So even if the chances of it happening to you are low, Japanese encephalitis is a disease to take seriously, and another reason (if you need one) to stay away from mozzies in Indo.

However, there is some good news: there is a vaccine that protects you well for a year or two.

So you can buy a vaccine at a pharmacy in your home country and get vaccinated before going to Indonesia if you're afraid of catching it. That's at least one mosquito-borne disease that you're almost sure not to catch (for the others, it's still less certain)!

Chikungunya: present in Indonesia but currently quite rare

Chikungunya is potentially present throughout the Indonesian archipelago, but there does not seem to have been a major and widespread outbreak of the virus so far (fingers crossed).

I've heard of a few cases here and there, so it's certain that the virus is circulating, but it doesn't cause as much damage (for now) as dengue or malaria.

Hours to be on your guards: when Mosquitoes are the most active in Bali

Mosquitoes are most numerous and active when it is dark.

During the day, you don't have too much to worry about, unless you're in a poorly lit place like an indoor room or sheltered from the sun, like in a forest.

Sunset is generally a particularly dangerous period when many mosquitoes wake up.

Nighttime and early morning before sunrise are also at risk.

Which parts of the body are most often bitten by Indonesian mozzies?

Mosquitoes found in Indonesia behave a bit differently from those in Europe, at least compared to the ones I was used to.

Firstly, they are often smaller and very quiet. They are therefore more difficult to identify, but at least they don't whistle in your ear all night... Hey, you have to see the positive in every situation.

They often fly very low, much lower than mosquitoes found in Europe. They love to bite the ankles, feet, and legs first.

This doesn't mean that your arms, shoulders, and other parts of your body have no chance of getting bitten. But generally, if you start getting bites on your arms or the rest of your body, your feet and ankles are already quite battered!

I see a lot of tourists with ankles, feet, and calves that look... let's say affected, while the rest of the body looks intact. 

Places where you are most likely to get bitten by mosquitoes in Bali

Mosquitoes love dark places, but especially humid places, even very humid. They need stagnant water to survive and reproduce. Naturally, they are therefore found in large numbers in the following places.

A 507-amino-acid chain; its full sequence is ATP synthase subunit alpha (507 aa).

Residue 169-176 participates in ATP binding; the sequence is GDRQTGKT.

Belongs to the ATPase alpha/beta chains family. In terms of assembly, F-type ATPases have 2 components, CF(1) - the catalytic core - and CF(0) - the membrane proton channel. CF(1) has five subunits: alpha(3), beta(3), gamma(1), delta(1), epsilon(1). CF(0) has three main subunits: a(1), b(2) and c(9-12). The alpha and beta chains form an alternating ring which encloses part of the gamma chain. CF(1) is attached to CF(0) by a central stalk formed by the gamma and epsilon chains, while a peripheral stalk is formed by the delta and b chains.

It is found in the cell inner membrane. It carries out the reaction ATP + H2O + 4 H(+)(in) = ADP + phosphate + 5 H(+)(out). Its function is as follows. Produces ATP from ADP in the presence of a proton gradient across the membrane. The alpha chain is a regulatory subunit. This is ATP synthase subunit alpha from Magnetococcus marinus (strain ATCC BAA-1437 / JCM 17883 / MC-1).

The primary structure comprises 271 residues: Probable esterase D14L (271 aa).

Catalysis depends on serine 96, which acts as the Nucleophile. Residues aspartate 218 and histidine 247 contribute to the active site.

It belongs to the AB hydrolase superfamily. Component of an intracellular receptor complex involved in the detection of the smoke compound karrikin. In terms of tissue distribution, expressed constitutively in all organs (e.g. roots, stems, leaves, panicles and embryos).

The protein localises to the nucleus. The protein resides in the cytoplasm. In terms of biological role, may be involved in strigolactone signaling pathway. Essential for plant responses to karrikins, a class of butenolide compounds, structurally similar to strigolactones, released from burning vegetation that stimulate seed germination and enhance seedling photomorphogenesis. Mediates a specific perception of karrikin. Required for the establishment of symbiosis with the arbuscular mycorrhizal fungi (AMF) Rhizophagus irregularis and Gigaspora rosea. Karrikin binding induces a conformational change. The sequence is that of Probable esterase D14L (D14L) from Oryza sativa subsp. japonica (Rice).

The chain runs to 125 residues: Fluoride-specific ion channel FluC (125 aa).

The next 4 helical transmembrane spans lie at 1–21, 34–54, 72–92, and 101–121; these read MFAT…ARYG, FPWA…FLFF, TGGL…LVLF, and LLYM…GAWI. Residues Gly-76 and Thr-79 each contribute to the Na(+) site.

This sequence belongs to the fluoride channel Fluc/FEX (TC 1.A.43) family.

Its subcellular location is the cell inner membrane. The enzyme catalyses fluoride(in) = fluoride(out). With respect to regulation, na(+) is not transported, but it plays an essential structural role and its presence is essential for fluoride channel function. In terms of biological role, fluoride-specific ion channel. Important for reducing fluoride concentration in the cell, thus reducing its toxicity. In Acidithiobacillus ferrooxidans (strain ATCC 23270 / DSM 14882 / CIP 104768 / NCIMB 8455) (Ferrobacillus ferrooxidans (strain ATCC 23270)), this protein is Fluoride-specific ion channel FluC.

Rice fields: naturally areas with many (many, many!) mosquitoes

Rice fields are real hotspots for mosquitoes at night. Yes, a villa or hotel with a view of the rice fields is beautiful.

But what Instagram doesn't tell you is that the beauty of the green rice during the day relies on stagnant or quasi-stagnant water, cause that's how rice fields work. If you have a nice view of the rice fields, expect a few (euphemism) mosquitoes at night.

If you ride a scooter between the rice fields at night, also remember to close your mouth, friendly advice. Afterward, it's full of protein, so they say.

Gardens (especially after rain): mosquito-rich at dusk

A garden, even without apparent water features, remains a haven for mosquitoes, especially when the sun sets.

The moisture from the plants, especially in the rainy season, is ample for many mosquito species in Bali. And if your garden is poorly ventilated or it's the rainy season, expect to make some encounters.

Personally, I have a small, poorly ventilated garden, and I can't venture into it at night without mosquito repellent, rain season or not!

Poorly lit and/or ventilated indoor spaces: good mosquito haunts

Mosquitoes can be present even during the day in the interior of houses or offices, especially if they are not air-conditioned.

They can be found in all unventilated places: under tables, near sofas, under your desk, and, of course, in bedrooms.

Indonesian-style bathrooms, those with a large basin of water (inevitably a bit stagnant) instead of a shower, are also good places to get bitten if you're not careful.

How to protect yourself from mosquitoes in Bali?

Despite the justified fear of Bali's mosquitoes and the diseases they carry, there are actually several tricks to almost always avoid getting bitten.

Use mosquito repellents with DEET on your skin (brand Soffel or Autan): by far the most practical and effective